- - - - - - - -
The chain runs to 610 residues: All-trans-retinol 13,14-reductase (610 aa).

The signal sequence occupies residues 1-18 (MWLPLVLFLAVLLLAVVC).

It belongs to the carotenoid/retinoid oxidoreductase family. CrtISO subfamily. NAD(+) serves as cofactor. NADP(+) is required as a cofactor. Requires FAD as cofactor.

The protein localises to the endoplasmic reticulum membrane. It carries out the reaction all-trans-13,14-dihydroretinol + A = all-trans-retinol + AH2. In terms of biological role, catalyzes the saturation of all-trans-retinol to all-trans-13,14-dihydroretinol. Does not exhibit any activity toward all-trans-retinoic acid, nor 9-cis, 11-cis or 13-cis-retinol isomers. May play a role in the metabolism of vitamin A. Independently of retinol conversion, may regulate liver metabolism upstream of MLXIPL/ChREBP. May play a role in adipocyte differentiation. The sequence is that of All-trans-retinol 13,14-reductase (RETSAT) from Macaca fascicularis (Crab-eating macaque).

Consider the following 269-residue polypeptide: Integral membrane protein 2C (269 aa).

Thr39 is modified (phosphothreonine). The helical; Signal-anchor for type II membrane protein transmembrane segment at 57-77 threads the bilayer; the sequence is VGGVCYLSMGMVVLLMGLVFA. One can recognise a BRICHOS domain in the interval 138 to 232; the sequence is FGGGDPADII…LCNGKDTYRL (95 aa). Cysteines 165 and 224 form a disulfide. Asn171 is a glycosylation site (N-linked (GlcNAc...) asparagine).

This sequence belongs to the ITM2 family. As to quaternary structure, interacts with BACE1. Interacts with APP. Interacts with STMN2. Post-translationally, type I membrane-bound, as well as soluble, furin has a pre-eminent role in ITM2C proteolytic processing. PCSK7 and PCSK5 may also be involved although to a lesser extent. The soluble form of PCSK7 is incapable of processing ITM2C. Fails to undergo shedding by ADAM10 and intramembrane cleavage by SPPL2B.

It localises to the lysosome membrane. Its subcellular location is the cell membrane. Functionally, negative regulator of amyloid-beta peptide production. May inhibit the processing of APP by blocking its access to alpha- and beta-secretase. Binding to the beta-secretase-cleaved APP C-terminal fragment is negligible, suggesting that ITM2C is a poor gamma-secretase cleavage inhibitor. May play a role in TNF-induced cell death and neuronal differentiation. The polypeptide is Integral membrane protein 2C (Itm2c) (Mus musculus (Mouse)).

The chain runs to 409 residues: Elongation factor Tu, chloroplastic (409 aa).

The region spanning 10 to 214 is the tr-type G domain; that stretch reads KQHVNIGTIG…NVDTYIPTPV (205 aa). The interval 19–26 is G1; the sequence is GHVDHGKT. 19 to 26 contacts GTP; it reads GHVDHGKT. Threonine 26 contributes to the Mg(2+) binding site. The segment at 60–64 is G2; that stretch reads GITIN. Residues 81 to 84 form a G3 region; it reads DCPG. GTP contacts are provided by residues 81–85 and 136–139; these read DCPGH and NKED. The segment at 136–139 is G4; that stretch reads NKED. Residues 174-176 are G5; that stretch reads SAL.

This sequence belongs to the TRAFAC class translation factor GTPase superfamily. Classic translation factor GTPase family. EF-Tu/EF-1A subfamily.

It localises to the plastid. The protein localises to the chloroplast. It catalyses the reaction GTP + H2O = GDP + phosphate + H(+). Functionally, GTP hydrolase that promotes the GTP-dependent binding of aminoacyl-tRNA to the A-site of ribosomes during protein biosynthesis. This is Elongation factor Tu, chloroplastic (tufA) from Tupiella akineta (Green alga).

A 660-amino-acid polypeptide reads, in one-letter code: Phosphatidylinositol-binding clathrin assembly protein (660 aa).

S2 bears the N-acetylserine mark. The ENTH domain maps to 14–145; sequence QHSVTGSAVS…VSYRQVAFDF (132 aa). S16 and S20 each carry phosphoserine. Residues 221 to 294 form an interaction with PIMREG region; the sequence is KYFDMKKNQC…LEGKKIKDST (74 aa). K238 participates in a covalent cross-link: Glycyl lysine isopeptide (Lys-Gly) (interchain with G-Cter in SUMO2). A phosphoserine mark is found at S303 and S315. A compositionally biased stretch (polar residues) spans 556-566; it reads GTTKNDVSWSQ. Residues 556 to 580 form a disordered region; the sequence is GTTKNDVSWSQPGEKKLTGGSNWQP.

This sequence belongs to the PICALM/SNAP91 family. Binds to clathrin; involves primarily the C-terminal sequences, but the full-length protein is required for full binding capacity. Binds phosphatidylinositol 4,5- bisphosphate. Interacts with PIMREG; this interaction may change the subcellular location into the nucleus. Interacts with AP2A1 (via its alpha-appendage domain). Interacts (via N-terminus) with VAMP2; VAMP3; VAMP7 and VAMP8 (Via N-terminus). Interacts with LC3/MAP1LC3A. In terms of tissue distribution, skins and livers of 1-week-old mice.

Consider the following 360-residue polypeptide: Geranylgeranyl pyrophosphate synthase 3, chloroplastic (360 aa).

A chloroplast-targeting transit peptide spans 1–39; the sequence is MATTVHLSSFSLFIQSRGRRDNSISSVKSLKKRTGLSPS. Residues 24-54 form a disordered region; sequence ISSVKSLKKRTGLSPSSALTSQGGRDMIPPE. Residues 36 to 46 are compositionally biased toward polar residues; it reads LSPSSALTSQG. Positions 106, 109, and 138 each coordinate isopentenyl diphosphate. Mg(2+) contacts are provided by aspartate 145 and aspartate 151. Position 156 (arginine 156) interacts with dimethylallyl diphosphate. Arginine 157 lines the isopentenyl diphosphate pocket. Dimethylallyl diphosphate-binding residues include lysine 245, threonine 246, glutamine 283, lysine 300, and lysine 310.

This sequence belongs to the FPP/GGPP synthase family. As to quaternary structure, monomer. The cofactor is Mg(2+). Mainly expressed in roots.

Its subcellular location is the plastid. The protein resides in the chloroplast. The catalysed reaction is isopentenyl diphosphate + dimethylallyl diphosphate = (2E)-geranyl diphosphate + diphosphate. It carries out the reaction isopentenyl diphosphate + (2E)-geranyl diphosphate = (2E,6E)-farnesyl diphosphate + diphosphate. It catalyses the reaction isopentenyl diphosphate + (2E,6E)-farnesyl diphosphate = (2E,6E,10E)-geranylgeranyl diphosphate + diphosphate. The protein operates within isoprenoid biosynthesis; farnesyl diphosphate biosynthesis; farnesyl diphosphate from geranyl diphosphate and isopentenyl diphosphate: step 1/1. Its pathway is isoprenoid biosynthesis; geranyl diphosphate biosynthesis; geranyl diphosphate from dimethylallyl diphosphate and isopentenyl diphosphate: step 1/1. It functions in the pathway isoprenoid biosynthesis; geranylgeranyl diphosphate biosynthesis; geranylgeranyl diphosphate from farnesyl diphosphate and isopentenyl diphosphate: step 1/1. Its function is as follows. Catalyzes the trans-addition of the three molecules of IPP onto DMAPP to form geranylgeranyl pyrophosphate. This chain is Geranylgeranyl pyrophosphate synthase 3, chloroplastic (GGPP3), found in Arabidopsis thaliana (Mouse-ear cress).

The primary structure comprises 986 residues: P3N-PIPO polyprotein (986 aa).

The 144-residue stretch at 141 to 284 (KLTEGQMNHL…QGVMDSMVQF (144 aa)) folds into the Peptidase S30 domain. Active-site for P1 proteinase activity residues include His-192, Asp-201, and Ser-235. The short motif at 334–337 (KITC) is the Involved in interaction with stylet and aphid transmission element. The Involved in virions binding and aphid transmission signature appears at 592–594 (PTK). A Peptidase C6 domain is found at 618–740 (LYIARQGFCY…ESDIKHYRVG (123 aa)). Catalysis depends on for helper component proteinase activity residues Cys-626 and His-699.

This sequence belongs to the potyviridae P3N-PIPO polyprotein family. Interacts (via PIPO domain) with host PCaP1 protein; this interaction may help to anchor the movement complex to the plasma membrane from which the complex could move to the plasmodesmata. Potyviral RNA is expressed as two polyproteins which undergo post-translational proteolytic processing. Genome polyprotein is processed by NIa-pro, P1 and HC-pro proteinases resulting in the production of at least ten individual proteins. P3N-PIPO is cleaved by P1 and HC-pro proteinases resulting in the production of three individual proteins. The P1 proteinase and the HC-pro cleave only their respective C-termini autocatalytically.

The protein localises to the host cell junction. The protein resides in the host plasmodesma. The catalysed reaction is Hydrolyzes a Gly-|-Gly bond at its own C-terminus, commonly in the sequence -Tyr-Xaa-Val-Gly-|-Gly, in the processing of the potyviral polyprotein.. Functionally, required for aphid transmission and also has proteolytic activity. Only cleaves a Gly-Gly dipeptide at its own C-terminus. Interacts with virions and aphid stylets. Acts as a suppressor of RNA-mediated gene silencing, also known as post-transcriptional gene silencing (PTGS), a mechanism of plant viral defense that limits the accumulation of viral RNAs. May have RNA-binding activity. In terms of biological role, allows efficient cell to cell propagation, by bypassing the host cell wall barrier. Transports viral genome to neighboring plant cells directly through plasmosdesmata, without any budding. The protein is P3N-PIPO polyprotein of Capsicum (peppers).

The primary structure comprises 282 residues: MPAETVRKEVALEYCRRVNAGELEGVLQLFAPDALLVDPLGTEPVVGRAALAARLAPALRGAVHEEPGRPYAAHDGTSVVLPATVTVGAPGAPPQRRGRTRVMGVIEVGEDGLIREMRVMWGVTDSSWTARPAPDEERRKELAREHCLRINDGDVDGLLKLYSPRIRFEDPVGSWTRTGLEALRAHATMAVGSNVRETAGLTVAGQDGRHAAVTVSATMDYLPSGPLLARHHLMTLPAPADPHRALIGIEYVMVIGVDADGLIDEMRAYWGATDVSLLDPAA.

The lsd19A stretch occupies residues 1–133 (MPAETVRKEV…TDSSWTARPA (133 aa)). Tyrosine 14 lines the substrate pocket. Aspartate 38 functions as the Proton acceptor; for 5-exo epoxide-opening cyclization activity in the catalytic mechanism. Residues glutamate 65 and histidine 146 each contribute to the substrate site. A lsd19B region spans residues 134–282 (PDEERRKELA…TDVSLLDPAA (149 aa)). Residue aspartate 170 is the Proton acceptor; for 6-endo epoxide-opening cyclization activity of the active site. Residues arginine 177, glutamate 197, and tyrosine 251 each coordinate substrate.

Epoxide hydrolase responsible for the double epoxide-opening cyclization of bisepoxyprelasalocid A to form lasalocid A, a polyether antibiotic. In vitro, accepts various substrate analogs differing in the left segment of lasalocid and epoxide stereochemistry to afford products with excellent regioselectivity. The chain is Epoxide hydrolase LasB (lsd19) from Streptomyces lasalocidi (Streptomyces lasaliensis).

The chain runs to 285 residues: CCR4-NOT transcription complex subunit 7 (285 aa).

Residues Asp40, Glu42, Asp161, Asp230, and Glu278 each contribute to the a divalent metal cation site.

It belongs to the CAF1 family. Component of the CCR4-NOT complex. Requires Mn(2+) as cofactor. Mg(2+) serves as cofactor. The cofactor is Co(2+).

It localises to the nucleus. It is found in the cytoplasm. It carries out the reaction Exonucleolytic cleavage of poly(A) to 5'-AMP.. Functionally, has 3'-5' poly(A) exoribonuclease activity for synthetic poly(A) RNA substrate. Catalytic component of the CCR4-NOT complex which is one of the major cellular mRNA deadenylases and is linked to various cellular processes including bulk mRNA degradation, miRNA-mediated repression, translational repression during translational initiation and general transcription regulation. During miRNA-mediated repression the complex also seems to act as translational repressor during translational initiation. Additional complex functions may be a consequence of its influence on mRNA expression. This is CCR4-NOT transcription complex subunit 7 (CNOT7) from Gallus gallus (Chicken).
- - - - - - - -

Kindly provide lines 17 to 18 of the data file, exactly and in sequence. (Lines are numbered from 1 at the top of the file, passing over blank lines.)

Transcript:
A chloroplast-targeting transit peptide spans 1–39; the sequence is MATTVHLSSFSLFIQSRGRRDNSISSVKSLKKRTGLSPS. Residues 24-54 form a disordered region; sequence ISSVKSLKKRTGLSPSSALTSQGGRDMIPPE. Residues 36 to 46 are compositionally biased toward polar residues; it reads LSPSSALTSQG. Positions 106, 109, and 138 each coordinate isopentenyl diphosphate. Mg(2+) contacts are provided by aspartate 145 and aspartate 151. Position 156 (arginine 156) interacts with dimethylallyl diphosphate. Arginine 157 lines the isopentenyl diphosphate pocket. Dimethylallyl diphosphate-binding residues include lysine 245, threonine 246, glutamine 283, lysine 300, and lysine 310.

This sequence belongs to the FPP/GGPP synthase family. As to quaternary structure, monomer. The cofactor is Mg(2+). Mainly expressed in roots.